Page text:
The client in this case study is a long-established, state-owned energy company in Taiwan, providing electricity to the island’s 23 million residents and many enterprises. This places the firm at the very heart of Taiwan and makes it fundamental to domestic life, traditional industries and emerging high-tech businesses.
The energy company currently operates three nuclear and five coal power plants, as well as various smaller plants based on hydro, wind, thermal and solar power. There are plans to decommission the coal-fired plants and move to natural gas by 2023; the coal plants are largely old, with dated equipment and increasing maintenance costs, the price of fossil fuels has been consistently high for some time and demand for low-carbon energy has risen. The enterprise now favours a policy of energy conservation and carbon reduction.
Coal power plants create several challenges related to hazardous gases and their detection. Firstly, the transportation and pulverisation of coal makes plants incredibly dusty and this poses a high risk of combustion. Fine, bituminous coal dust becomes suspended in air and highly explosive. The smallest spark, for example from plant equipment, can ignite the dust cloud and cause and explosion that sweeps up more dust, which explodes in turn and so on in a chain reaction. This can cause serious harm to both people and property.
Secondly, coal power plants generate large volumes of carbon monoxide (CO), which is both highly toxic and flammable, and must be accurately monitored. Other dangerous gases found on site include methane (CH4) and hydrogen (H2).
These risks make gas detection extremely important for the customer in this case, which became clear when a 2014 tender for the phased replacement of dated gas detectors – a contract that was supposed to support the energy company through a six-year upgrading project – did not deliver.
Back then, Crowcon did not tender for the project because it called for detectors with ATEX flammable dust certification. At that point, Crowcon did not have dust certification. The customer appointed another supplier, but things did not go well. The competitor’s detectors proved unstable and readings ‘drifted’, also the output (4–20mA) was not scalable.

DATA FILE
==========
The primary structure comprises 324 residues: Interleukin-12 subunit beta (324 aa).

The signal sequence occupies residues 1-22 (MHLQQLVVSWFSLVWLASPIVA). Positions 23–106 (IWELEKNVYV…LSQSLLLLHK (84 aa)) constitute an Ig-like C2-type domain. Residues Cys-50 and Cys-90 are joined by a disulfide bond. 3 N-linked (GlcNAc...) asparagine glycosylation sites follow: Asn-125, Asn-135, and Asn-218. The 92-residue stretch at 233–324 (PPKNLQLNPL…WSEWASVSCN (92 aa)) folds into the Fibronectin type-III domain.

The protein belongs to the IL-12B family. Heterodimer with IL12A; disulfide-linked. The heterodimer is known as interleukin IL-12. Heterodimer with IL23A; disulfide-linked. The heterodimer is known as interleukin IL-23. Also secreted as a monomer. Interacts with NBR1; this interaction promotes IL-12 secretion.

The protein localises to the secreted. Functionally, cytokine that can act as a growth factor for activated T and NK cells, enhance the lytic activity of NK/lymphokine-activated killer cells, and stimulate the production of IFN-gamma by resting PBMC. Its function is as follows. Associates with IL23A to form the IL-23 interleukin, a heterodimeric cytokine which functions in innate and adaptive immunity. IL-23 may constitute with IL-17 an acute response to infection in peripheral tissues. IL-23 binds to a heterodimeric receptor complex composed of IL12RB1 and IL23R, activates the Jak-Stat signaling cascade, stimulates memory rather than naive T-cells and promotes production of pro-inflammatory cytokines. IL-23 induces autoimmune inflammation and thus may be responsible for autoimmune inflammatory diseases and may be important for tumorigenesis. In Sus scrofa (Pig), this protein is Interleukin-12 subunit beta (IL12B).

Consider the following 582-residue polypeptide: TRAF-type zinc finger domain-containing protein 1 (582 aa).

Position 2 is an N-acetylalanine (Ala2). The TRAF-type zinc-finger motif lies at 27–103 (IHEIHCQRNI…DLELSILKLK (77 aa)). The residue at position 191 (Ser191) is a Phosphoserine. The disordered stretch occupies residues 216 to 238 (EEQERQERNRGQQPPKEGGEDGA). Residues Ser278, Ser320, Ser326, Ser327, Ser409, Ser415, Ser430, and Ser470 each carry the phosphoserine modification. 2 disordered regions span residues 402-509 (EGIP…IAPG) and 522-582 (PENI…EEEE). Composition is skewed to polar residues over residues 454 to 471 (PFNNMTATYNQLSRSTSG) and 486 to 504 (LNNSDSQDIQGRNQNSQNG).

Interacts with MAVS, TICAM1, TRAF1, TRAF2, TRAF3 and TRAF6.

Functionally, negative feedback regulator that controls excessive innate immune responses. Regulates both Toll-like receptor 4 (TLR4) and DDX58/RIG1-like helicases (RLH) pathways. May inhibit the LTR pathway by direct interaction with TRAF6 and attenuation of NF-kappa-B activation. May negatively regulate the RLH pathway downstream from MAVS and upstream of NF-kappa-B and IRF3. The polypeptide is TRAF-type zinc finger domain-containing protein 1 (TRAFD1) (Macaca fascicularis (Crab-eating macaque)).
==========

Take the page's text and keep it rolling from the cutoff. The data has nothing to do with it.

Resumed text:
With the launch of Xgard Bright, Crowcon was able to meet the client’s dust certification requirement and provide a solution to their gas detection problems. In 2017, Crowcon offered the energy company a trial of Xgard Bright, which has dust certification and scalable outputs.
Conventionally, signal output follows sensor range, but this firm wanted a range of 0–100% LEL with an output of 0–25% LEL . Xgard Bright can do this. The company was also conscious of the risks arising from dust and flammable gases – Xgard Bright has ATEX flammable dust certification, as well as gas certification and the ability to detect multiple flammable and toxic gas hazards. The many gases it can detect include those of particular interest to this client, namely methane (CH4), hydrogen (H2) and carbon monoxide (CO).
The energy firm’s trial of Crowcon’s Xgard Bright was very successful, and the company now specifies Xgard Bright of its plant renewal program.
Outcome and Benefits
Crowcon has delivered 150 units of Xgard Bright detectors for use in the customer’s new plant and will provide another 150 later in the year as part of their plant renewal program. The arrangement between this prominent Taiwanese energy firm and Crowcon includes maintenance support and spares provision, and Crowcon’s Taiwanese distributor has provided excellent local support, leading to great outcomes all round.
‘We provide gas detectors that meet the customer’s specific requirements; they have both gas and dust certifications and provide bespoke sensor and output ranges. Part of the scope of supply is maintenance support and spares availability, and our Taiwanese distributor has provided excellent local support.’ – Gix Lee, Area Sales Manager, Crowcon